Making Arancine con Ragù: To fry the rice balls: When the oil comes to temperature, carefully slip 4 or 5 rice balls into the oil (don’t overcrowd the pot). Fry, turning as necessary with tongs or a slotted spoon, until golden brown and crisp on all sides, about 4 minutes.

Make ahead: To make the arancine ahead of time, simply let them cool to room temperature on the paper towel-lined baking sheet after frying. Once cool, store in an airtight container in the fridge. To reheat, preheat the oven to 325°F [170°C]. Set the rice balls on a greased baking sheet and warm for 10 minutes in the oven, turning them halfway through.

To serve: Arancine can be served hot or at room temperature. They are wonderful as a snack hors d’oeuvres, or they can be served as a main course with more meat sauce on the side.

Arancine con Ragù: Fried Rice Balls Stuffed with Meat Sauce

Arancine con Ragù: Fried Rice Balls Stuffed with Meat Sauce

Simple Ragù (Meat Sauce)

This recipe will make about 3 cups of sauce, about three times as much as you need to make the arancine. Either serve the remaining ragù alongside your rice balls, freeze it for your next batch, or enjoy it over pasta like rigatoni or penne.

¼ cup [60 ml] extra-virgin olive oil
1 lb [454 g] ground beef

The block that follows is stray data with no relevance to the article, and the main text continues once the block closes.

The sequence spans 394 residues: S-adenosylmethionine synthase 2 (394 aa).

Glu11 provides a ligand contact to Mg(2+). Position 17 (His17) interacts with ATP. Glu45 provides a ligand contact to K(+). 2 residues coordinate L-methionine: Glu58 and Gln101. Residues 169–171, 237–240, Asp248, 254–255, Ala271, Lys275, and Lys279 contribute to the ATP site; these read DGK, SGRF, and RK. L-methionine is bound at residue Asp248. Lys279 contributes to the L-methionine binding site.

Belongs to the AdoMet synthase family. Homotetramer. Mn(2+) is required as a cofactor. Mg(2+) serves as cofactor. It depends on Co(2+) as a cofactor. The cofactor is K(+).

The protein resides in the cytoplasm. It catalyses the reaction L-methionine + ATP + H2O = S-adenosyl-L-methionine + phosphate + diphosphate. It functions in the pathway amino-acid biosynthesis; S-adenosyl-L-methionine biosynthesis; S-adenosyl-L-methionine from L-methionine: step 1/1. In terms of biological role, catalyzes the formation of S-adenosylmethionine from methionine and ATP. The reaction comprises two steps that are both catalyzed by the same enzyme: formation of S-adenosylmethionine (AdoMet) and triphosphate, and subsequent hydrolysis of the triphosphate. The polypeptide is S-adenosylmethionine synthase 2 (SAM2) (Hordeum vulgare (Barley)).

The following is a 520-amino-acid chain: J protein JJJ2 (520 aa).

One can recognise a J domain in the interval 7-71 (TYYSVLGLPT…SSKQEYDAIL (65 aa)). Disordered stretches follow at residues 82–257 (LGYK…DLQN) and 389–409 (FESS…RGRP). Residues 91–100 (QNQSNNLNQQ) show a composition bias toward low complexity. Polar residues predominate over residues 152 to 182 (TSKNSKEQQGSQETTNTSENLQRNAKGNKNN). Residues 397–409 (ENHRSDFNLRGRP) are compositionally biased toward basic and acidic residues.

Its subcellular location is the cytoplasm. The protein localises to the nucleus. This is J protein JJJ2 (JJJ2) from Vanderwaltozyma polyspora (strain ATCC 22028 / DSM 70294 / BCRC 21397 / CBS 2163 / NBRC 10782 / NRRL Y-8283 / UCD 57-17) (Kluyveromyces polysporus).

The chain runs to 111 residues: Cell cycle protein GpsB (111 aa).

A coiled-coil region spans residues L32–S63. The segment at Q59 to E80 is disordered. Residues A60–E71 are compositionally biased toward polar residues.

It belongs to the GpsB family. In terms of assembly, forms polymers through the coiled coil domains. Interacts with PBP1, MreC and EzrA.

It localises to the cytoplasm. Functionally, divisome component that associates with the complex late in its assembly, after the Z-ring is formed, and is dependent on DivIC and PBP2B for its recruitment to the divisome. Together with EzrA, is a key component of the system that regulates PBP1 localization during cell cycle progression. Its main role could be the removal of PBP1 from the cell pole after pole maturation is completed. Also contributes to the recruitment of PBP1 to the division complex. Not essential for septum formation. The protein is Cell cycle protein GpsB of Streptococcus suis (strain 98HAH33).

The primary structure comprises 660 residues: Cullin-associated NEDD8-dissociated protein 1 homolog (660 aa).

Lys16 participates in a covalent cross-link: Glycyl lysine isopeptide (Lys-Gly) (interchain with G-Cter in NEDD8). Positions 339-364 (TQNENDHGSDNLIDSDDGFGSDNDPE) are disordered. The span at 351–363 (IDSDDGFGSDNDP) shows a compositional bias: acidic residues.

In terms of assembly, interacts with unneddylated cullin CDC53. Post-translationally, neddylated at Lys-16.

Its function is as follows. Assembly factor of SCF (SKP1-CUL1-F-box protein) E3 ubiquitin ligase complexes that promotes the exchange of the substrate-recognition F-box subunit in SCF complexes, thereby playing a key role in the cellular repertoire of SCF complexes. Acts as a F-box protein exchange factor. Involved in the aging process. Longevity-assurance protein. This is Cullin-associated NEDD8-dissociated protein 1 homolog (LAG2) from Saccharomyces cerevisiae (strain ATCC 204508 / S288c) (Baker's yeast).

½ cup [125 ml] chopped onion
Salt
¼ cup [60 ml] grated carrots
¼ cup [60 ml] finely chopped celery
One 14-oz [414 ml] can Italian plum tomatoes (preferably San Marzano) with juice, crushed
1 tsp [5 ml] tomato paste
½ tsp [2.5 ml] crushed hot red pepper

Heat the olive oil in a large saucepan over medium heat. Crumble in the meat and add the onion. Cook, stirring often, until the water given off by the meat is evaporated and the meat and onion begin to brown, about 10 minutes.

Season the beef and onion lightly with salt. Stir in the carrots and celery and continue cooking until the vegetables are tender, about 10 minutes. Stir in the tomatoes, paste, red pepper and salt to taste. Adjust the heat to simmering and continue cooking, stirring occasionally, until the sauce is thickened, about 30 minutes. If the sauce starts sticking to the pan at any time during cooking, stir in a few tablespoons of water. The finished ragù should be dense and reduced. Remove and cool to room temperature. The sauce can be made up to 3 days in advance and kept in an airtight container in the fridge.

Yum

6 Responses to How to Make Arancine con Ragù (fried rice balls stuffed with meat sauce)

  1. Can you make them in advance and leave them in the freezer to cook in the future? If so, how long can you freeze them for?

  2. i need to make them like his mom did…she is not with us, so I cannot ask…this look like the ones he always talks about! I have to try these…wish me luck! How about spaghetti pie? Potato pie? The Italian potato croquette? Help? Veal and peppers? I need help! lol Not to mention willpower for my diet!!!

  3. Bought a couple of these at a small market here in Ireland The other day and was blown away! Heated them up and ate with some conchiglioni I was making that night, and it was incredible. Was determined to make my own, and this site looks like a brilliant way to do just that. Thanks a million!

  4. These look absolutely delicious. The thought of eating them makes me want to curl up on the couch on a rainy day :)